This option lets you specify a procedure for coordinating output from each node. The printer procedure will be called with a string every time there is a line of output available from an external computation. The printf command is the default if no custom procedure is supplied. The printer is called with a single argument, a string, that represents intermediate printed output from each of the nodes.
This option lets you specify some named values that should be pushed from the current session to the remote nodes. For example, set=[f,g] will cause f and g to be assigned in the compute nodes that are about to run the given command. This is synonymous with imports as used in the Grid:-Launch command. Note that there is no get option, the Grid:-Get command should be used for that instead.
This option controls whether fargs uses normal evaluation rules or not. The default uneval=false is to use normal evaluation rules, keeping in mind that the expression is processed twice -- once in the current environment, and once in the remote environment. For example, Run(f,[k]) will produce f(k) if k is not assigned anywhere. If k=4 in the local environment and k=5 in the remote node, then Run(f,[k]) will produce f(4) no matter what k is assigned in the remote environment. Using uneval quotes, Run(f,['k']) will cause 1-level of evaluation in the local environment turning 'k' into k, and the result will be f(5). To get the symbol k, two levels of quoting is needed, Run(f,[''k'']). The option, uneval=true, causes arguments with uneval quotes to be left alone during the local processing of fargs in the call to Run. The remote nodes then process all arguments using normal rules.
When this option is set to true, the Run command will block until all nodes relevant to the computation are finished. When this option is set to false, the Run command will return immediately, while the nodes continue to operate in the background. The default is wait=false when computing on just one node (presumably you would have just computed in the main thread if you wanted to wait for the result of just one node's work). However, when running a job on all nodes, the default is wait=true.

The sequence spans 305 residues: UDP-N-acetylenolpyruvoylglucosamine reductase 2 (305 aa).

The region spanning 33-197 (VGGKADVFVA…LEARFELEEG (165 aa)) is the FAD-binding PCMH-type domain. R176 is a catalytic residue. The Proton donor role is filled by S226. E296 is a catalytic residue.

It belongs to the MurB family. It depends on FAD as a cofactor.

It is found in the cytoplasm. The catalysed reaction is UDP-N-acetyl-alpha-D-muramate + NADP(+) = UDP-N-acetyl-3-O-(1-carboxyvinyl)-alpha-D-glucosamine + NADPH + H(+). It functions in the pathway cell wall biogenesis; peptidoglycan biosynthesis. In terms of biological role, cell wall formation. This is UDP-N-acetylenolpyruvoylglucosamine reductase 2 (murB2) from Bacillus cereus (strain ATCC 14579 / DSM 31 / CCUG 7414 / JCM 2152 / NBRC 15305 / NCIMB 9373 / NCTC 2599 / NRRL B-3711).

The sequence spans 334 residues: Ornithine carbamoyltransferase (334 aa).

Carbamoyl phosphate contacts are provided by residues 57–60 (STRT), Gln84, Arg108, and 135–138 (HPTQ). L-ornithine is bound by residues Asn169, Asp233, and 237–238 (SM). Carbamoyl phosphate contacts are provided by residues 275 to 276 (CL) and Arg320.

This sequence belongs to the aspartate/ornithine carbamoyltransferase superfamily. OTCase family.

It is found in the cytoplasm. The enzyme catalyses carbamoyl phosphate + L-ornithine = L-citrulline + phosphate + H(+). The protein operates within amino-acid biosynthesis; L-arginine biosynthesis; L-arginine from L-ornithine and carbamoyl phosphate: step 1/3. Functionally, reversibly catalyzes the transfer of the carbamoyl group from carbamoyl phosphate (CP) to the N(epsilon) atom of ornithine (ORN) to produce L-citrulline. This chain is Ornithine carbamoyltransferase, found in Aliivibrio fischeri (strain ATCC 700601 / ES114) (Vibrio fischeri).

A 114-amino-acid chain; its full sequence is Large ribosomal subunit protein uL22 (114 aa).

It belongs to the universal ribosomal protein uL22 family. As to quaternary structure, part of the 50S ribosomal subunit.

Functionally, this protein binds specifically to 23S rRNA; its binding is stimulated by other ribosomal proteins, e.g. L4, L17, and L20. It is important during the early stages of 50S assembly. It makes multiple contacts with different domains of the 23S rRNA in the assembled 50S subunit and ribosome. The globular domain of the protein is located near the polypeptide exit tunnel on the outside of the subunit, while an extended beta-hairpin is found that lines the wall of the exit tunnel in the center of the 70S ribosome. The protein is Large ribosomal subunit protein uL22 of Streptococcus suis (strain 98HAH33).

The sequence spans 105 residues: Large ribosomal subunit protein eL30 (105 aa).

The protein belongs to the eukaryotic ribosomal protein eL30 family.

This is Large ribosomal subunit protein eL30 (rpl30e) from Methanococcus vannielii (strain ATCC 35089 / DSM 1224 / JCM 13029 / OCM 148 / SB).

It is best to leave this as the default, but for consistent example output, 4 compute nodes will be used (regardless of whether you have 4 cores)
This example shows results from multi-node computations are returned in an array. When generating random numbers, use randomize() to set a random seed for the sequence of numbers to generate. Avoid this only for testing purposes when you want a repeatable sequence. Note that randomize needs to be called on all of the compute nodes, which is done here in the first statement.
This example shows how to run two jobs in the background. The assignto option allows to capture the results into the local session. It is important to wait for the jobs to finish before using the results or starting new jobs on the same nodes.
This example will run four different jobs and wait for the first one to finish; then will terminate the others. Note the use of Grid:-Set to define the delay procedure on the remote nodes.
delay := proc( n, c )
for i from 1 to n do
n ≔ Grid:-WaitForFirst⁡
This example shows how to set state before running a computation, and notes that uneval quoting must consider both local and remote processing of arguments.
x ≔ x_local
This example displays a message including the current clock time before, during, and after running jobs on all nodes.
show_time := proc( msg := "" )
local t := time[current]();
printf("node=%d current-time=%s.%d: %s\n",
trunc(10^6*(t - trunc(t))),
node=-1 current-time=11:26:40.626143: initialize
node=0 current-time=11:26:40.691038: worker
node=2 current-time=11:26:40.698353: worker
node=1 current-time=11:26:40.697357: worker
node=3 current-time=11:26:40.699002: worker
node=-1 current-time=11:26:40.710445: done
The Grid[Run] command was introduced in Maple 2015.
For more information on Maple 2015 changes, see Updates in Maple 2015.
Download Help Document